Born: December 22, 1887
Died: April 26, 1920
Achievements: Ramanujan independently discovered results of
Gauss, Kummer and others on hypergeometric series. Ramanujan's own work
on partial sums and products of hypergeometric series have led to major
development in the topic. His most famous work was on the number p(n) of
partitions of an integer n into summands.
Srinivasa Ramanujan was a mathematician par excellence. He is widely
believed to be the greatest mathematician of the 20th Century. Srinivasa
Ramanujan made significant contribution to the analytical theory of
numbers and worked on elliptic functions, continued fractions, and
Srinivasa Aiyangar Ramanujan was born on December 22, 1887 in Erode, Tamil Nadu.
His father worked in Kumbakonam as a clerk in a cloth merchant's shop.
At the of five Ramanujan went to primary school in Kumbakonam. In 1898
at age 10, he entered the Town High School in Kumbakonam. At the age of
eleven he was lent books on advanced trigonometry written by S. L. Loney
by two lodgers at his home who studied at the Government college. He
mastered them by the age of thirteen. Ramanujan was a bright student,
winning academic prizes in high school.
At age of 16 his life took a decisive turn after he obtained a book
titled" A Synopsis of Elementary Results in Pure and Applied
Mathematics". The book was simply a compilation of thousands of
mathematical results, most set down with little or no indication of
proof. The book generated Ramanujan's interest in mathematics and he
worked through the book's results and beyond. By 1904 Ramanujan had
begun to undertake deep research. He investigated the series (1/n) and
calculated Euler's constant to 15 decimal places. He began to study the
Bernoulli numbers, although this was entirely his own independent
discovery. He was given a scholarship to the Government College in
Kumbakonam which he entered in 1904. But he neglected his other subjects
at the cost of mathematics and failed in college examination. He dropped
out of the college.
Ramanujan lived off the charity of friends, filling notebooks with
mathematical discoveries and seeking patrons to support his work. In
1906 Ramanujan went to Madras where he entered Pachaiyappa's College.
His aim was to pass the First Arts examination which would allow him to
be admitted to the University of Madras. Continuing his mathematical
work Ramanujan studied continued fractions and divergent series in 1908.
At this stage he became seriously ill again and underwent an operation
in April 1909 after which he took him some considerable time to recover.
On 14 July 1909 Ramanujan marry a ten year old girl S Janaki Ammal.
During this period Ramanujan had his first paper published, a 17-page
work on Bernoulli numbers that appeared in 1911 in the Journal of the
Indian Mathematical Society. In 191,1 Ramanujan approached the founder
of the Indian Mathematical Society for advice on a job. He got the job
of clerk at the Madras Port Trust with the help of Indian mathematician
The professor of civil engineering at the Madras Engineering College C
L T Griffith was interested in Ramanujan's abilities and, having been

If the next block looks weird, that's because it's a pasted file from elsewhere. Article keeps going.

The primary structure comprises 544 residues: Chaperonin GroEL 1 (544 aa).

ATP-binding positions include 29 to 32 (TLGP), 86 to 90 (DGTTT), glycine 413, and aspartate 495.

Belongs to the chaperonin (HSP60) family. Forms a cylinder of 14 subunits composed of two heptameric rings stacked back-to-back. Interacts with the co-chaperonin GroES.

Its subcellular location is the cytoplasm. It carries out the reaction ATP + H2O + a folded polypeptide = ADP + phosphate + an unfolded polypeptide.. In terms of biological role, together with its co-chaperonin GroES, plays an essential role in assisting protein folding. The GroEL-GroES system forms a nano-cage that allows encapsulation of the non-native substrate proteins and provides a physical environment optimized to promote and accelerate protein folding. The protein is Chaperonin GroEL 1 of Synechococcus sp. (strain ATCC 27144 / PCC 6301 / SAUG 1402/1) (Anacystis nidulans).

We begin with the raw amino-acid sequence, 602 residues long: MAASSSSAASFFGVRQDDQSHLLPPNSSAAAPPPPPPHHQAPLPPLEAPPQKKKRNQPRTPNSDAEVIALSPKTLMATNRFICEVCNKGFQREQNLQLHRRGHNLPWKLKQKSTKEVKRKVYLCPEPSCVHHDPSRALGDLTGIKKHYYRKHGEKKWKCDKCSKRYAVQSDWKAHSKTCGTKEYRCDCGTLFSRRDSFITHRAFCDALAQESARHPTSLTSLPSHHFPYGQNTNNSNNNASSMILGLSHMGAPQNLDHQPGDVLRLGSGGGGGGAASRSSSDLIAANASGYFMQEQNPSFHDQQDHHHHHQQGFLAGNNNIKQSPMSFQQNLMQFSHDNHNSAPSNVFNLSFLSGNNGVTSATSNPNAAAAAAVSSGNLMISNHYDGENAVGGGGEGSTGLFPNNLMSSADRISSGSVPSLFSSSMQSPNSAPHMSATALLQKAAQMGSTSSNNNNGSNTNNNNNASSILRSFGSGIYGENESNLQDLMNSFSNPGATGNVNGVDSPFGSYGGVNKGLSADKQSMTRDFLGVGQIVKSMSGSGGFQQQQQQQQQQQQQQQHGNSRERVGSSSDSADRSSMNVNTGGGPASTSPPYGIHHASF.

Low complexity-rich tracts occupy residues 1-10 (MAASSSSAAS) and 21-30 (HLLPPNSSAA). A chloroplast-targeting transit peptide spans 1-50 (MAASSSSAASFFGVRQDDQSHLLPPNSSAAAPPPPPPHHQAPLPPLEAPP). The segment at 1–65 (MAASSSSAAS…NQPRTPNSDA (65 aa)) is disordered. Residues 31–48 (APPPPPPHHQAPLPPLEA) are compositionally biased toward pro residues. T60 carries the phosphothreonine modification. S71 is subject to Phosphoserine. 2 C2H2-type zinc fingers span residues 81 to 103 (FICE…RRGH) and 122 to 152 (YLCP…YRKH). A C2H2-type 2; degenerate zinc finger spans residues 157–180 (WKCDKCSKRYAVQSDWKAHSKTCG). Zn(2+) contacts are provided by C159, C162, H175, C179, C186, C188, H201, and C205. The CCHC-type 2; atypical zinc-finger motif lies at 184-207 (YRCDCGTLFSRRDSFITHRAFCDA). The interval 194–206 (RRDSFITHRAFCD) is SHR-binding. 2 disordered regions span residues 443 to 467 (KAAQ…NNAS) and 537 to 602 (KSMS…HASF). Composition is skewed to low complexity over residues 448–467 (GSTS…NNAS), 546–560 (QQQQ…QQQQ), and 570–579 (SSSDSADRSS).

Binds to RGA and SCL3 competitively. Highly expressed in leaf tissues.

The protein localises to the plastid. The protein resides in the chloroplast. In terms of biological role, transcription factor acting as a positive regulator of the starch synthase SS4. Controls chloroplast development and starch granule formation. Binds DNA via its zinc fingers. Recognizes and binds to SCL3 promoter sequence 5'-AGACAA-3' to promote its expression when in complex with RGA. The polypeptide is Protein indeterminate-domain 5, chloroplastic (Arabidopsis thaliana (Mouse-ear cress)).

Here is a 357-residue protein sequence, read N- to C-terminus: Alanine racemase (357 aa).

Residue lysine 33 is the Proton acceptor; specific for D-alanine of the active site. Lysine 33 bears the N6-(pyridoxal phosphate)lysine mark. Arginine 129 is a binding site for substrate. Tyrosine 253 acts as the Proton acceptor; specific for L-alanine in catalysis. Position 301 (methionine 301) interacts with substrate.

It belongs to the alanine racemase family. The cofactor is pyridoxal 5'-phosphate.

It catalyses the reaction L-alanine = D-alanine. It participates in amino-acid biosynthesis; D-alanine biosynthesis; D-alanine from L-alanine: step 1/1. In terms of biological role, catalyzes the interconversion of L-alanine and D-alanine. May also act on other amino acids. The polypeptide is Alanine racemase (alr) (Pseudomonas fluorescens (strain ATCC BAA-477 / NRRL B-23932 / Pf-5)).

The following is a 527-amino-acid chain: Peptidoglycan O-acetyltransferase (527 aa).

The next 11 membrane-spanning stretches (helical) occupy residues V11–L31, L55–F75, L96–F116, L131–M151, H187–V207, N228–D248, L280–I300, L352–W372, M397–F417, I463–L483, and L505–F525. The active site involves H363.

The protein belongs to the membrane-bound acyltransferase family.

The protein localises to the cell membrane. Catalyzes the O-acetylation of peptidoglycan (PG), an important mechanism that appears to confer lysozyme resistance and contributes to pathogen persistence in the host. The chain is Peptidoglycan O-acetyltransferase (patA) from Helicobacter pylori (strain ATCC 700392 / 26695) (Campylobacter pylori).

educated at University College London, knew the professor of mathematics
there, namely M J M Hill. He wrote to Hill on 12 November 1912 sending
some of Ramanujan's work and a copy of his 1911 paper on Bernoulli
numbers. Hill replied in a fairly encouraging way but showed that he had
failed to understand Ramanujan's results on divergent series. In January
1913 Ramanujan wrote to G H Hardy having seen a copy of his 1910 book
Orders of infinity. Hardy, together with Littlewood, studied the long
list of unproved theorems which Ramanujan enclosed with his letter.
Hardy wrote back to Ramanujan and evinced interest in his work.
University of Madras gave Ramanujan a scholarship in May 1913 for two
years and, in 1914, Hardy brought Ramanujan to Trinity College,
Cambridge, to begin an extraordinary collaboration. Right from the start
Ramanujan's collaboration with Hardy led to important results. In a
joint paper with Hardy, Ramanujan gave an asymptotic formula for p(n).
It had the remarkable property that it appeared to give the correct
value of p(n), and this was later proved by Rademacher.
Ramanujan had problems settling in London. He was an orthodox Brahmin
and right from the beginning he had problems with his diet. The outbreak
of World War I made obtaining special items of food harder and it was
not long before Ramanujan had health problems.
On 16 March 1916 Ramanujan graduated from Cambridge with a Bachelor of
Science by Research. He had been allowed to enrol in June 1914 despite
not having the proper qualifications. Ramanujan's dissertation was on
Highly composite numbers and consisted of seven of his papers published
Ramanujan fell seriously ill in 1917 and his doctors feared that he
would die. He did improve a little by September but spent most of his
time in various nursing homes. On February 18, 1918 Ramanujan was
elected a fellow of the Cambridge Philosophical Society and later he was
also elected as a fellow of the Royal Society of London. By the end of
November 1918 Ramanujan's health had greatly improved.
Ramanujan sailed to India on 27 February 1919 arriving on 13 March.
However his health was very poor and, despite medical treatment, he died
on April 26, 1920.